Several news outlets are reporting that Russian hackers are using an upcoming conference in D.C. as “bait” to lure high-profile security experts into a trap.
Though often thought of as a high-tech world of boffins and geeks, the way in which cyber warfare is actually conducted relies as much on old-school spy techniques as high-tech wizardry. If recent news stories are to be believed, the cyber espionage currently being conducted between the U.S., China, and Russia looks an awful lot like the Cold War.
This is not a coincidence: perhaps the most useful way of understanding cyber warfare today is to see it as the continuation of the Cold War. Some of the techniques might have changed, but the aims remain largely the same.
The most recent attack has been carried out by the hackers known as Fancy Bear and APT28, the same groups that were behind last year’s election meddling. The way it was carried out sound like a John le Carre novel, albeit with the coded communiques replaced with emails.
Those attending the upcoming International Conference on Cyber Conflict were the targets. The event takes place in D.C., and is being hosted by the U.S. Army and a NATO Cyber Defence institute. There are some pretty formidable guest speakers, and the event has attracted interest from civilian and military cyber security experts from around the world.
Good targets, in short, for the Kremlin to either spy on, blackmail, or recruit.
The implementation of the attack is amusingly amateur, but perhaps no less effective for that. The hackers sent around a flyer for the event, a Microsoft Word file called “Conference_on_Cyber_Conflict.doc.” I managed to acquire a (quarantined!) copy, and it looks pretty legitimate. It’s got the logo of the conference on it, and looks like it comes from the event organizers.
The virus is a macro script. Those of you with some experience of cyber security might have had to suppress a giggle there. I know. A macro? In 2017?
In any case, if the script is run it installs Seduploader, a piece of malware well known from recent attacks. It allows hackers to take screenshots, and retrieve basic system information. Whilst that may sound relatively benign, a well-timed screenshot can be a good way of capturing sensitive information, and even basic access to a victim’s computer allows hackers to target further attacks on those with high-level security clearance.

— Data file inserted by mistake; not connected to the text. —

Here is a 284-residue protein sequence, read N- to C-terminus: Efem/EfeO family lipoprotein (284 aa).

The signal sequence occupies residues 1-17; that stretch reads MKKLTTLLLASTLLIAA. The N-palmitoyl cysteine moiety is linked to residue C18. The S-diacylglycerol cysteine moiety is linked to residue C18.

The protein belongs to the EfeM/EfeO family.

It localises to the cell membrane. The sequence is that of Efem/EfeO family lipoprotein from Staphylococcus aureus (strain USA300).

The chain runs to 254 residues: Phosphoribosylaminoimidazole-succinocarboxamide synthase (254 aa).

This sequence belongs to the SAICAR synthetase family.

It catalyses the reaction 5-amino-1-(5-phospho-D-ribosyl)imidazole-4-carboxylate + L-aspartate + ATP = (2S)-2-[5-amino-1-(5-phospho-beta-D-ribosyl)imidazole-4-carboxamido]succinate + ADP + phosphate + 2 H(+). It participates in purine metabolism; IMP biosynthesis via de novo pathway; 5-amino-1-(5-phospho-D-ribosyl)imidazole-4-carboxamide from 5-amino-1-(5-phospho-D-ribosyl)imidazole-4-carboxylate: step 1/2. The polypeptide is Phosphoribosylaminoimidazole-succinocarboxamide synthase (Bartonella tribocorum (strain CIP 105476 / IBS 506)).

As I said, the attack resembles the plot of a Cold War-era thriller. This is not surprising. In many respects, the cyber conflict that the U.S. is now engaged in is a continuation of the Cold War.
The sides in the conflict haven’t really changed. The three big players in cyber warfare at the moment are the U.S., China, and Russia, just like the old days. It’s been reported that China may have as many as 100,000 cyber soldiers, and we are all aware of the recent attacks that Russia has made.
The covert nature of this warfare also resembles the Cold War. The cyber attacks we hear of in the news media represent just a tiny proportion of the secret activity going on behind the scenes. For every huge attack that affects millions of civilians — often by accident — there are dozens focused on individual agents and military installations.
There is also something approaching the same doctrine of the Cold War. If, during the 1970s, the Superpowers operated under a policy of Mutually Assured Destruction, we can call the current doctrine Mutually Assured Restraint. For the moment, at least, it seems that there is a tacit understanding between the powers: that massively destructive cyber attacks will not be launched, because this is likely to lead to an escalating chain of reciprocal attacks.
This situation is, unfortunately, going to change. One of the reasons that Russia has poured so much research funding into cyber warfare, and become so adept at the practice, is that it knows it cannot compete with the U.S. in terms of conventional weaponry.
But other nations have caught on to this idea, and they are a lot less predictable than our old Cold War allies. For countries like the DPRK and Iran, who feel themselves increasingly under threat now that Trump is president, developing cyber weapons is a cheap, fast, and effective way of evening the balance of power.
In short, though the Cold War might have ended, in terms of cyber warfare it is just beginning.
Sam Bocetta is a defense contractor for the U.S. Navy, a defense analyst, and a freelance journalist. He specializes in finding radical — and often heretical — solutions to "impossible" ballistics problems. Through Lakeview Capital, he also cultivates funding for projects — usually naval, defense, and UAV startups. He writes about naval engineering, mechanical engineering, electrical engineering, marine ops, program management, defense contracting, export control, international commerce, patents, InfoSec, cryptography, cyberwarfare, and cyberdefense. To read more of his reports — Click Here Now.
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